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Wednesday, September 2, 2015

Invitation to Study!


The academic schedule ruled my life as student and teacher for so long that September still makes me itch to start a new project.  This year, it will be an exploration of St. Gregory the Great’s Life and Miracles of the Blessed Father Benedict and the Rule of St. Benedict placed in conversation with one another.  My goal is to get to know both St. Benedict and the Rule in a different light. 

I invite you to come along via the blog and newsletter!  But I also invite you to explore for yourself.  The primary resources I plan to use are two modern translations of the Life and two of the Rule, both with annotations and commentaries:  St. Gregory the Great: Life of St. Benedict, translated by  Hilary Costello and Eoi de Bhaldraithe, with commentary by Adalbert de Vogüé (Petersham MA: St. Bede Publications, 1993), The Life of St. Benedict by Gregory the Great, translation and commentary by Terence G. Cardong (Collegeville MN: The Liturgical Press 2009), RB 1980: The Rule of St. Benedict in Latin and English, with notes (Collegeville MN: The Liturgical Press, 1981), and Terence G. Kardong,  Benedict’s Rule: A Translation with Commentary (Collegeville MN: The Liturgical Press, 1996). (These annotated translations of the Rule are expensive.  Try used book search sites!)

St. Gregory the Great (Pope 590-603 CE) concludes his Life and Miracles of the Blessed Father Benedict with this advice:  "If anyone wishes to have a closer knowledge of [Benedict's] life and habits he will find all the points if his teaching [his] rule for this holy man could not possibly teach other than as he lived." (XXXVI, de Vogüé 174) The Life serves a very different purpose than the Rule. Written as one section, Book II, of Gregory's larger hagiographical work The Dialogues (so called because Gregory wrote in the popular form of dialogues between himself and a listener addressed as Peter), The Life and Miracles of Blessed Benedict looks to demonstrate St. Benedict's holiness by way of an impressive array of miracles no one could have performed unless favored by God.  Until modern tastes challenged the genre, most hagiographers since have followed the same principle: miracles demonstrate holiness.  Besides, they were very entertaining to readers as yet blissfully unaware of action comics and other kinds of modern heroic tales.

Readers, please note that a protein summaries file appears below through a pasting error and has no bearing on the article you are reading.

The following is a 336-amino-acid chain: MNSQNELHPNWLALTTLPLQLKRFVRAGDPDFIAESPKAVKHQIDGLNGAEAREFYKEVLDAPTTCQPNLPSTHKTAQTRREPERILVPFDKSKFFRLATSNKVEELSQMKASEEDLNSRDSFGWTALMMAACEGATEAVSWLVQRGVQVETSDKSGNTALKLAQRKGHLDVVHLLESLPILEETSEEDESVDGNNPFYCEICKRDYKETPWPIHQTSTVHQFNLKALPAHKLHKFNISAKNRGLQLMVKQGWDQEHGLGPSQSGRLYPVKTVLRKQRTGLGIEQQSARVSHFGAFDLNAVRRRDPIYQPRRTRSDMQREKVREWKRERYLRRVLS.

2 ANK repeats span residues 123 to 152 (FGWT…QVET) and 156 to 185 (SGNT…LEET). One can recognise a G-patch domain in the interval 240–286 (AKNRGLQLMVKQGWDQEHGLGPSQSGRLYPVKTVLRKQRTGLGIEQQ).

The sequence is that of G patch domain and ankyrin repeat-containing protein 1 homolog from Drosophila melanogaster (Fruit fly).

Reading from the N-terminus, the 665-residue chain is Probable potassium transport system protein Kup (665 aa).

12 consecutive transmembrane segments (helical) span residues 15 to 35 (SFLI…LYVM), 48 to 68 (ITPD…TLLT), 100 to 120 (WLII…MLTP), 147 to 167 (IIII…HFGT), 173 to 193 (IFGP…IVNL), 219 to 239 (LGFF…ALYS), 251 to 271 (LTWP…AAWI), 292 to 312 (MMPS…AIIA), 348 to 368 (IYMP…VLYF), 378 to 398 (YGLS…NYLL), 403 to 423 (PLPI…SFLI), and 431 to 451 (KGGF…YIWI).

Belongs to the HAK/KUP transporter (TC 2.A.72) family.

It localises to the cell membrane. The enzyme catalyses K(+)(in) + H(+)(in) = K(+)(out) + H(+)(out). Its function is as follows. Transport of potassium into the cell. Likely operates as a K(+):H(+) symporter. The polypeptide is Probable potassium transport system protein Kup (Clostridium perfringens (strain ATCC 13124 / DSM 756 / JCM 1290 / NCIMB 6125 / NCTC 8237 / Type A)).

The Rule is a more sober work altogether.  Written in the sixth century by the holy man himself—though authorship has sometimes been disputed-- as a "modest rule" for those who aspired to follow the monastic life as he himself had tasted and learned from it, it provides principles and directives for living to his followers then and now.

But St. Gregory points to the intersection of Rule and Life in the person of St. Benedict himself. The pope, himself a former monk snatched away from the quiet of his monastery for the work of Church administration, maintained that as St. Benedict wrote, so also he lived; as he lived, he wrote.  It's as likely a hypothesis as the dearth of historical data permits.

Putting the two works in dialogue with each other has provided me with a fruitful source of reflection on the principles of Benedictine life.  I am happy to share this exploration-in-progress with all of you as an invitation to follow the imperative voice that tumbled St. Augustine into a lifelong reflection on the Bible:  “take and read, take and read,” the voice said.  So: take and read both the Rule of St. Benedict and the Life and Miracles of the Holy Father Benedict in tandem as dual lenses through which to write the story of God's work in your own life.

Sister Genevieve Glen, OSB, Oblate Director

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